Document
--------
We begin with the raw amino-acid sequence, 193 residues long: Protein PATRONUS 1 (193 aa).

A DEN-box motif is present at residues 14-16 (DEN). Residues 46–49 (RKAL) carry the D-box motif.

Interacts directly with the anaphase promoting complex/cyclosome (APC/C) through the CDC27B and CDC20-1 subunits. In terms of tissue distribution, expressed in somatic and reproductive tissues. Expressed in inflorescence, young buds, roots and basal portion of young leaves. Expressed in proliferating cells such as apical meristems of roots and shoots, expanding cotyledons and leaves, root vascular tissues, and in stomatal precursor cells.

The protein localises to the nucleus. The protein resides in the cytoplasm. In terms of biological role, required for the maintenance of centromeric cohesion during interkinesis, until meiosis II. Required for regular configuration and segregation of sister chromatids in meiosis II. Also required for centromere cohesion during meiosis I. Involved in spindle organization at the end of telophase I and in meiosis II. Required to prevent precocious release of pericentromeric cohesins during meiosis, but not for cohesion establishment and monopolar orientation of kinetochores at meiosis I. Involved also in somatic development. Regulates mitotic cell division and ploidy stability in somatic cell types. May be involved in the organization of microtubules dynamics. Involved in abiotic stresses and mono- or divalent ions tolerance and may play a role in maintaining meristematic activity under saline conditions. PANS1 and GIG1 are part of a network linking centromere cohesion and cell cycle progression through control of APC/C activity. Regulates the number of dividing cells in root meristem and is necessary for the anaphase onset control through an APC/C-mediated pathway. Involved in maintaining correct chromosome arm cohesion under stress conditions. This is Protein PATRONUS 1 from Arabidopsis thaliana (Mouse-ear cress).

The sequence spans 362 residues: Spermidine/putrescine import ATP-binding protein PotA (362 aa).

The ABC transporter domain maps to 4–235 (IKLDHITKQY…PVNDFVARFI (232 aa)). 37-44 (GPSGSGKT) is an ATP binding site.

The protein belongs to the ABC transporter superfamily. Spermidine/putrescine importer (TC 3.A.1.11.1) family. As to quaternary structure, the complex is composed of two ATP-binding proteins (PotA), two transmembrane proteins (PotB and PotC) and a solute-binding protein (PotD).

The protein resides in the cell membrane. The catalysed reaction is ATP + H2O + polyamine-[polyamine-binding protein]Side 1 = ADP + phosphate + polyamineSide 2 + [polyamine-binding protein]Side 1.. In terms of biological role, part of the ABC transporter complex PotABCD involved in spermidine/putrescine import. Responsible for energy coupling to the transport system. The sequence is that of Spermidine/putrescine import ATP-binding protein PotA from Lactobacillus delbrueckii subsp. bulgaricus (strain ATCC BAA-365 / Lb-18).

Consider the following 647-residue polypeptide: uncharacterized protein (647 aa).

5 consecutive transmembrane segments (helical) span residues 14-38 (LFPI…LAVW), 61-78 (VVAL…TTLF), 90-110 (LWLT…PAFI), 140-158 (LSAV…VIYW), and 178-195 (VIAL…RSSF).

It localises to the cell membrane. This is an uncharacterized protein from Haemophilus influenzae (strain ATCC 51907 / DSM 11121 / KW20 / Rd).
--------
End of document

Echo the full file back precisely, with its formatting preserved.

We begin with the raw amino-acid sequence, 193 residues long: Protein PATRONUS 1 (193 aa).

A DEN-box motif is present at residues 14-16 (DEN). Residues 46–49 (RKAL) carry the D-box motif.

Interacts directly with the anaphase promoting complex/cyclosome (APC/C) through the CDC27B and CDC20-1 subunits. In terms of tissue distribution, expressed in somatic and reproductive tissues. Expressed in inflorescence, young buds, roots and basal portion of young leaves. Expressed in proliferating cells such as apical meristems of roots and shoots, expanding cotyledons and leaves, root vascular tissues, and in stomatal precursor cells.

The protein localises to the nucleus. The protein resides in the cytoplasm. In terms of biological role, required for the maintenance of centromeric cohesion during interkinesis, until meiosis II. Required for regular configuration and segregation of sister chromatids in meiosis II. Also required for centromere cohesion during meiosis I. Involved in spindle organization at the end of telophase I and in meiosis II. Required to prevent precocious release of pericentromeric cohesins during meiosis, but not for cohesion establishment and monopolar orientation of kinetochores at meiosis I. Involved also in somatic development. Regulates mitotic cell division and ploidy stability in somatic cell types. May be involved in the organization of microtubules dynamics. Involved in abiotic stresses and mono- or divalent ions tolerance and may play a role in maintaining meristematic activity under saline conditions. PANS1 and GIG1 are part of a network linking centromere cohesion and cell cycle progression through control of APC/C activity. Regulates the number of dividing cells in root meristem and is necessary for the anaphase onset control through an APC/C-mediated pathway. Involved in maintaining correct chromosome arm cohesion under stress conditions. This is Protein PATRONUS 1 from Arabidopsis thaliana (Mouse-ear cress).

The sequence spans 362 residues: Spermidine/putrescine import ATP-binding protein PotA (362 aa).

The ABC transporter domain maps to 4–235 (IKLDHITKQY…PVNDFVARFI (232 aa)). 37-44 (GPSGSGKT) is an ATP binding site.

The protein belongs to the ABC transporter superfamily. Spermidine/putrescine importer (TC 3.A.1.11.1) family. As to quaternary structure, the complex is composed of two ATP-binding proteins (PotA), two transmembrane proteins (PotB and PotC) and a solute-binding protein (PotD).

The protein resides in the cell membrane. The catalysed reaction is ATP + H2O + polyamine-[polyamine-binding protein]Side 1 = ADP + phosphate + polyamineSide 2 + [polyamine-binding protein]Side 1.. In terms of biological role, part of the ABC transporter complex PotABCD involved in spermidine/putrescine import. Responsible for energy coupling to the transport system. The sequence is that of Spermidine/putrescine import ATP-binding protein PotA from Lactobacillus delbrueckii subsp. bulgaricus (strain ATCC BAA-365 / Lb-18).

Consider the following 647-residue polypeptide: uncharacterized protein (647 aa).

5 consecutive transmembrane segments (helical) span residues 14-38 (LFPI…LAVW), 61-78 (VVAL…TTLF), 90-110 (LWLT…PAFI), 140-158 (LSAV…VIYW), and 178-195 (VIAL…RSSF).

It localises to the cell membrane. This is an uncharacterized protein from Haemophilus influenzae (strain ATCC 51907 / DSM 11121 / KW20 / Rd).